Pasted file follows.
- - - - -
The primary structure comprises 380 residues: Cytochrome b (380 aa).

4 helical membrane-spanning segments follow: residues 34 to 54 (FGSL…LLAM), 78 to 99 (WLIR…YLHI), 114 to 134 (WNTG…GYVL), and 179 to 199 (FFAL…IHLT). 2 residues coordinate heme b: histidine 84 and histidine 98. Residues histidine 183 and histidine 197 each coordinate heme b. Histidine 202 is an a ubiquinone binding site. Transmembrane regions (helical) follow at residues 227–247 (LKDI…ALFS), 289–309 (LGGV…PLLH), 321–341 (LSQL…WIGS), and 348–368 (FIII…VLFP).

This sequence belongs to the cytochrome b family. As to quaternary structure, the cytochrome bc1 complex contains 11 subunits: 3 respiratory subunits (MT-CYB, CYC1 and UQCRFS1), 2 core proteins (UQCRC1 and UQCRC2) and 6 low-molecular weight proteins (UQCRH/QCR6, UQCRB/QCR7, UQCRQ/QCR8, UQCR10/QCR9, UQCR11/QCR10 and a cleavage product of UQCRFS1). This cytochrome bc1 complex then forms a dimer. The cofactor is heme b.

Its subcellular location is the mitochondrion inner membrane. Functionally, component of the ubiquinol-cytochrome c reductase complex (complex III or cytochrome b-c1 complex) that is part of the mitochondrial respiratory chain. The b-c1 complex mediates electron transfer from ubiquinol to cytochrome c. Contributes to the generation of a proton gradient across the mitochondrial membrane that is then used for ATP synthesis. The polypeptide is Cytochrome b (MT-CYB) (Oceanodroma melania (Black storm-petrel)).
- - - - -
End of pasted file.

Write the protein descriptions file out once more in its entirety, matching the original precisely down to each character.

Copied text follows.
The primary structure comprises 380 residues: Cytochrome b (380 aa).

4 helical membrane-spanning segments follow: residues 34 to 54 (FGSL…LLAM), 78 to 99 (WLIR…YLHI), 114 to 134 (WNTG…GYVL), and 179 to 199 (FFAL…IHLT). 2 residues coordinate heme b: histidine 84 and histidine 98. Residues histidine 183 and histidine 197 each coordinate heme b. Histidine 202 is an a ubiquinone binding site. Transmembrane regions (helical) follow at residues 227–247 (LKDI…ALFS), 289–309 (LGGV…PLLH), 321–341 (LSQL…WIGS), and 348–368 (FIII…VLFP).

This sequence belongs to the cytochrome b family. As to quaternary structure, the cytochrome bc1 complex contains 11 subunits: 3 respiratory subunits (MT-CYB, CYC1 and UQCRFS1), 2 core proteins (UQCRC1 and UQCRC2) and 6 low-molecular weight proteins (UQCRH/QCR6, UQCRB/QCR7, UQCRQ/QCR8, UQCR10/QCR9, UQCR11/QCR10 and a cleavage product of UQCRFS1). This cytochrome bc1 complex then forms a dimer. The cofactor is heme b.

Its subcellular location is the mitochondrion inner membrane. Functionally, component of the ubiquinol-cytochrome c reductase complex (complex III or cytochrome b-c1 complex) that is part of the mitochondrial respiratory chain. The b-c1 complex mediates electron transfer from ubiquinol to cytochrome c. Contributes to the generation of a proton gradient across the mitochondrial membrane that is then used for ATP synthesis. The polypeptide is Cytochrome b (MT-CYB) (Oceanodroma melania (Black storm-petrel)).